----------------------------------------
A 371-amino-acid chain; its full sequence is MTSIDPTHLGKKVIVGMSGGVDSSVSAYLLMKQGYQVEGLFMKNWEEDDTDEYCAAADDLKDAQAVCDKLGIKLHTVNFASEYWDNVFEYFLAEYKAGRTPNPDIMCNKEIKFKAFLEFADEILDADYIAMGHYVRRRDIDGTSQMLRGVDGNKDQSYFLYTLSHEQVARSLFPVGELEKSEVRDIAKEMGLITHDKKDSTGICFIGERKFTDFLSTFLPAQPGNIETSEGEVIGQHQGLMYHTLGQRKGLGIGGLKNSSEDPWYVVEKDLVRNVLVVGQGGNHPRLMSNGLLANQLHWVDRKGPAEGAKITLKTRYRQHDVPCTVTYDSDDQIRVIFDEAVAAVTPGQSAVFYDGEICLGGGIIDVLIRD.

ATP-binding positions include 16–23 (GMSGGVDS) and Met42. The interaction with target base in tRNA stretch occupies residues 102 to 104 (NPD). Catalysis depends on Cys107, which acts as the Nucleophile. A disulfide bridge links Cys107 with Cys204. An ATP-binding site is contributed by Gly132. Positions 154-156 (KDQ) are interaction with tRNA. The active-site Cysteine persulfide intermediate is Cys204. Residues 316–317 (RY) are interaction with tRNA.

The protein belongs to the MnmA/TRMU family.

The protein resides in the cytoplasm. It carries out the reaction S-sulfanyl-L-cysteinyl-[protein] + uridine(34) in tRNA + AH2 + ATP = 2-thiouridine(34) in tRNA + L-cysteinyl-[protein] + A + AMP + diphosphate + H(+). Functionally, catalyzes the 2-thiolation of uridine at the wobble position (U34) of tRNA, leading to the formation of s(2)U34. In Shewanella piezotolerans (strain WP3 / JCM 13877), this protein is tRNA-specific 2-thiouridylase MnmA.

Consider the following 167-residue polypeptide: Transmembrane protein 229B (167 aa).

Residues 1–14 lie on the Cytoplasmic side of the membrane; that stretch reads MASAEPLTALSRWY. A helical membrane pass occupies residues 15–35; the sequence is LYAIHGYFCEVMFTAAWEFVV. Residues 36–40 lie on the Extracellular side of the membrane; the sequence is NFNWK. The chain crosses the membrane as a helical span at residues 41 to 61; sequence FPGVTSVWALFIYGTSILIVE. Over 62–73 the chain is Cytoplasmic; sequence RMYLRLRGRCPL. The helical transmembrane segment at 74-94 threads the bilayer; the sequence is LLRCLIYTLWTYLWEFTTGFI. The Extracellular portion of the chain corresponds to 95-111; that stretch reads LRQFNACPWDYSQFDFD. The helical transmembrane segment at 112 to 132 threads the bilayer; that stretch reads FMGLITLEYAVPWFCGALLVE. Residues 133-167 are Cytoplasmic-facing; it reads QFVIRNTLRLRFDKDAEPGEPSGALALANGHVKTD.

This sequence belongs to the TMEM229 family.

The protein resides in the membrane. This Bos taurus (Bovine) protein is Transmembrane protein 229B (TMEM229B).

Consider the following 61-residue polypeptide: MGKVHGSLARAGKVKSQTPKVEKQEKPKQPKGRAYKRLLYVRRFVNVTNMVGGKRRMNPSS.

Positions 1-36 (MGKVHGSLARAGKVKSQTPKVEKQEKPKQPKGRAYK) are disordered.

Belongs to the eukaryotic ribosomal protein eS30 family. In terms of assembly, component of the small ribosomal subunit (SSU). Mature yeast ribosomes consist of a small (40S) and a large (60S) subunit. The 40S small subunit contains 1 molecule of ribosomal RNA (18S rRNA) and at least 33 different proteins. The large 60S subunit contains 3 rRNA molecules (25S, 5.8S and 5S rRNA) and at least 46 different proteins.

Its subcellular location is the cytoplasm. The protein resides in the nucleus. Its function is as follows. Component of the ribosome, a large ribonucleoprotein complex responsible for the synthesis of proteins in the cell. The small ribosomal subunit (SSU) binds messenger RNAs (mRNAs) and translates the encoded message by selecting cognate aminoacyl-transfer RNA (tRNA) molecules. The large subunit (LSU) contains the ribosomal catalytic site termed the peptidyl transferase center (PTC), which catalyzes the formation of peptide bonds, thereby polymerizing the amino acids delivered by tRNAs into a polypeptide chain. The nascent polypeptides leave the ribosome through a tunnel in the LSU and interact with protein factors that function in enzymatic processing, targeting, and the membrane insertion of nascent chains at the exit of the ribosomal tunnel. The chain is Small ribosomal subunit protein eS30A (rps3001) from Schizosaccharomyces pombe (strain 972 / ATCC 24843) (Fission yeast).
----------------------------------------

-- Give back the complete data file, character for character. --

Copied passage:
A 371-amino-acid chain; its full sequence is MTSIDPTHLGKKVIVGMSGGVDSSVSAYLLMKQGYQVEGLFMKNWEEDDTDEYCAAADDLKDAQAVCDKLGIKLHTVNFASEYWDNVFEYFLAEYKAGRTPNPDIMCNKEIKFKAFLEFADEILDADYIAMGHYVRRRDIDGTSQMLRGVDGNKDQSYFLYTLSHEQVARSLFPVGELEKSEVRDIAKEMGLITHDKKDSTGICFIGERKFTDFLSTFLPAQPGNIETSEGEVIGQHQGLMYHTLGQRKGLGIGGLKNSSEDPWYVVEKDLVRNVLVVGQGGNHPRLMSNGLLANQLHWVDRKGPAEGAKITLKTRYRQHDVPCTVTYDSDDQIRVIFDEAVAAVTPGQSAVFYDGEICLGGGIIDVLIRD.

ATP-binding positions include 16–23 (GMSGGVDS) and Met42. The interaction with target base in tRNA stretch occupies residues 102 to 104 (NPD). Catalysis depends on Cys107, which acts as the Nucleophile. A disulfide bridge links Cys107 with Cys204. An ATP-binding site is contributed by Gly132. Positions 154-156 (KDQ) are interaction with tRNA. The active-site Cysteine persulfide intermediate is Cys204. Residues 316–317 (RY) are interaction with tRNA.

The protein belongs to the MnmA/TRMU family.

The protein resides in the cytoplasm. It carries out the reaction S-sulfanyl-L-cysteinyl-[protein] + uridine(34) in tRNA + AH2 + ATP = 2-thiouridine(34) in tRNA + L-cysteinyl-[protein] + A + AMP + diphosphate + H(+). Functionally, catalyzes the 2-thiolation of uridine at the wobble position (U34) of tRNA, leading to the formation of s(2)U34. In Shewanella piezotolerans (strain WP3 / JCM 13877), this protein is tRNA-specific 2-thiouridylase MnmA.

Consider the following 167-residue polypeptide: Transmembrane protein 229B (167 aa).

Residues 1–14 lie on the Cytoplasmic side of the membrane; that stretch reads MASAEPLTALSRWY. A helical membrane pass occupies residues 15–35; the sequence is LYAIHGYFCEVMFTAAWEFVV. Residues 36–40 lie on the Extracellular side of the membrane; the sequence is NFNWK. The chain crosses the membrane as a helical span at residues 41 to 61; sequence FPGVTSVWALFIYGTSILIVE. Over 62–73 the chain is Cytoplasmic; sequence RMYLRLRGRCPL. The helical transmembrane segment at 74-94 threads the bilayer; the sequence is LLRCLIYTLWTYLWEFTTGFI. The Extracellular portion of the chain corresponds to 95-111; that stretch reads LRQFNACPWDYSQFDFD. The helical transmembrane segment at 112 to 132 threads the bilayer; that stretch reads FMGLITLEYAVPWFCGALLVE. Residues 133-167 are Cytoplasmic-facing; it reads QFVIRNTLRLRFDKDAEPGEPSGALALANGHVKTD.

This sequence belongs to the TMEM229 family.

The protein resides in the membrane. This Bos taurus (Bovine) protein is Transmembrane protein 229B (TMEM229B).

Consider the following 61-residue polypeptide: MGKVHGSLARAGKVKSQTPKVEKQEKPKQPKGRAYKRLLYVRRFVNVTNMVGGKRRMNPSS.

Positions 1-36 (MGKVHGSLARAGKVKSQTPKVEKQEKPKQPKGRAYK) are disordered.

Belongs to the eukaryotic ribosomal protein eS30 family. In terms of assembly, component of the small ribosomal subunit (SSU). Mature yeast ribosomes consist of a small (40S) and a large (60S) subunit. The 40S small subunit contains 1 molecule of ribosomal RNA (18S rRNA) and at least 33 different proteins. The large 60S subunit contains 3 rRNA molecules (25S, 5.8S and 5S rRNA) and at least 46 different proteins.

Its subcellular location is the cytoplasm. The protein resides in the nucleus. Its function is as follows. Component of the ribosome, a large ribonucleoprotein complex responsible for the synthesis of proteins in the cell. The small ribosomal subunit (SSU) binds messenger RNAs (mRNAs) and translates the encoded message by selecting cognate aminoacyl-transfer RNA (tRNA) molecules. The large subunit (LSU) contains the ribosomal catalytic site termed the peptidyl transferase center (PTC), which catalyzes the formation of peptide bonds, thereby polymerizing the amino acids delivered by tRNAs into a polypeptide chain. The nascent polypeptides leave the ribosome through a tunnel in the LSU and interact with protein factors that function in enzymatic processing, targeting, and the membrane insertion of nascent chains at the exit of the ribosomal tunnel. The chain is Small ribosomal subunit protein eS30A (rps3001) from Schizosaccharomyces pombe (strain 972 / ATCC 24843) (Fission yeast).